I like the look of this Gyan chap, too, ironically my head being turned by the two penalties he took in earlier rounds, as well as that fine goal against the USA. Despite ending unhappily, I think he will emerge as having had a “good” Word Cup, and I wish him and his team mates a jolly future.

  4. I found it really annoying that ITV assumed everyone wanted Ghana to win. I certainly didn’t. Uruguay have been my outside bet from the start, and it’s just as romantic a notion for them to be in the semi-finals – tiny population of 3.5M, smaller than Ireland, deeply unfashionable… It’s fantastic they’ve done so well. Ghana have over 20M or so people to pick from. The little guy won!

    • Fair enough, James, but my support of Ghana – for what it’s worth – was rooted in the fact that they were Africa’s last hope in the tournament. Any “romance” was based on them being one of the home sides at the first World Cup held in Africa. (Loads have been held in South America!) I didn’t expect them to win it! They certainly weren’t my “bet”, outside or otherwise; I just fancied them over Uruguay. It’s all perfectly innocent.

  5. Sorry! No, I didn’t mean to criticise your, or anyone’s, support of Ghana! It was just ITV insistence’s that everyone must definitely be behind them that was annoying.

  6. I may be wrong about this, but I am sure I heard it reported on the radio that the Uruguay player who kept out the goal with his hand was fairly chuffed with himself afterwards, claiming he was the real Hand Of God. For me this adds to the already sour taste this has left.

    A shame for Ghana. But as soon as the shootout came round I knew there time was up.

    As for the rest of the tournament I would like to see Germany win. A young side with a team plan who have the intelligence to make it work.

  7. Quick question Andrew.

    From your ‘occasional football watcher’ point of view does the diving and cheating put you off at all or do you take it as part of the game?

    Nothing annoys me more when a commentator calls cheating “clever play” rather than just calling it cheating.

    • As an occasional football watcher, I’d like to know if this much fouling and diving and play-acting goes on in league football? I find it irksome. And I wouldn’t like to be a referee, having to untangle it all, on the spot. It’s easy for us seeing it in HD slow-motion, when a player is caught on his ankle and goes down clutching his face.

      • I think it happens a lot at the higher end of the game where the number of people watching the game can be in the millions. Players know referees are cautious when it comes to sending players off as it can make a game one sided and the viewers and tv companies don’t want that.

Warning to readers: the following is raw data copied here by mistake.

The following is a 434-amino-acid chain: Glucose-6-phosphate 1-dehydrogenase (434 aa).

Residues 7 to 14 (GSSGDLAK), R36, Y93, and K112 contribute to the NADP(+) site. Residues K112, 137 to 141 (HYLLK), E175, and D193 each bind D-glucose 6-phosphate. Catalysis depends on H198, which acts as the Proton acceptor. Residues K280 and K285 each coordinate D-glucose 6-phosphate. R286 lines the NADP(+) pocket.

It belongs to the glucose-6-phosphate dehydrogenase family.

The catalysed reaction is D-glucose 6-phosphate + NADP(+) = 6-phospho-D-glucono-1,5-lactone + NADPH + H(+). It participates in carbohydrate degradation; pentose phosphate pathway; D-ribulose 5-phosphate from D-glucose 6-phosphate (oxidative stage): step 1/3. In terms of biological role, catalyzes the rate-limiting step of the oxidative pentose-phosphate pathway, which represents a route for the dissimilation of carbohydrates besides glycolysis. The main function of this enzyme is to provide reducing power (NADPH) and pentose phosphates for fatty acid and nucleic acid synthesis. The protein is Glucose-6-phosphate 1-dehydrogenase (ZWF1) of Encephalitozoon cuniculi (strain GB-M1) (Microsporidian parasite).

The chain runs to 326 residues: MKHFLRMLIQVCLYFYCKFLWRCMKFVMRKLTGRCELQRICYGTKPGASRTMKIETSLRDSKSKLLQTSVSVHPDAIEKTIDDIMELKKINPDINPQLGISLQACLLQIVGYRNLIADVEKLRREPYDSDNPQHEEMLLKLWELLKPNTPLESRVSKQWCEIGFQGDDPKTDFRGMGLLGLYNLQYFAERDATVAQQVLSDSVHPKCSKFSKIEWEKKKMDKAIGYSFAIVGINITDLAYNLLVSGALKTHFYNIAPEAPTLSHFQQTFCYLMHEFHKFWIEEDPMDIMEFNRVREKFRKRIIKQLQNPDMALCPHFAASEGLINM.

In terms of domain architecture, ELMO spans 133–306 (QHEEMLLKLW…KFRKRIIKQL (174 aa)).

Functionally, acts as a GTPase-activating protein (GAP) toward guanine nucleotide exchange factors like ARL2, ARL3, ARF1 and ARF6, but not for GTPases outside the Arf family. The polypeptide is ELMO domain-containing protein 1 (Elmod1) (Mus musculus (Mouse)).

I see it as a game within a game now. The referees cannot see everything and so players push this as far as they can. Retrospective punishment concerning cheating is non existant or at least very rare as far as I know. Hence if they get away with it at the time then there is no punishment to put you off trying again. Cheating could be solved quite easily I think using video reviews after the game and harsh punishments but it will never happen.

        I watch hardly any football now on TV. I used to be a keen viewer and played for about 15 years but I cannot get excited about it now. It seems to be 70% football, 30% brinkmanship with the referee.

        Keep up the good work. I have enjoyed your WC essays.

  8. “When Asamoah Gyan crossbarred the penalty…”

    This bit reminds me of a US commentator who said earlier in the tournament: “Donovan roofs a power shot!” A while ago I heard another American commentator talking of a player hitting “the pipe” (he meant post).

    All of these remarks stand out because they exist in a place outside of the long-established football lexicon and yet they’re used in a manner which suggests that they’re absolutely part of the bedrock. I reckon that your World Cup pieces would be much more entertaining if you recorded your observations in a style that is not at all influenced by the conventions of football media (the broadcast variety in particular).

    Keep ’em coming.

  9. I reckon Uraguay were fortunate to go first in the penalties, as they were in the last round against Japan. The pressure is usually greater on the team going second because they’re usually playing catch-up and end up having to score to survive. It would be fairer if the penalty-taking order went, A, B, B, A, A, B, B, A… Could catch on. Stuart Maconie was tweeting in support of Uraguay, home of cafes and poets in linen suits – beats that Macdonalds ft Graham Taylor ad at least. Suarez’s glee was hateful though. Football needs to remember that a passion for fairness is as common as a passion for winning and the thing that is firing me up more than anything else is that a player people want to see, this time Thomas Muller, is denied a place in the semi-final because of two yellow cards from separate matches, one for a debatable handball, while a load of theatrical cheats will be playing. That rule has been a predictable source of unfairness since before the last World Cup. The best thing about Gareth Southgate’s presence on itv is how well he and Andy Townsend get on, personality-wise they’re a perfect couple, perhaps they should manage England. No, don’t like that off-the-shoulder design, a few kits have had that recently and it looks awkward. Hasn’t been all that stylish kit-wise – could Spain’s current shades of red and blue clash any more? Slovenia’s shirts and Cameroon’s colours probably win for me. Sorry, essay of a comment.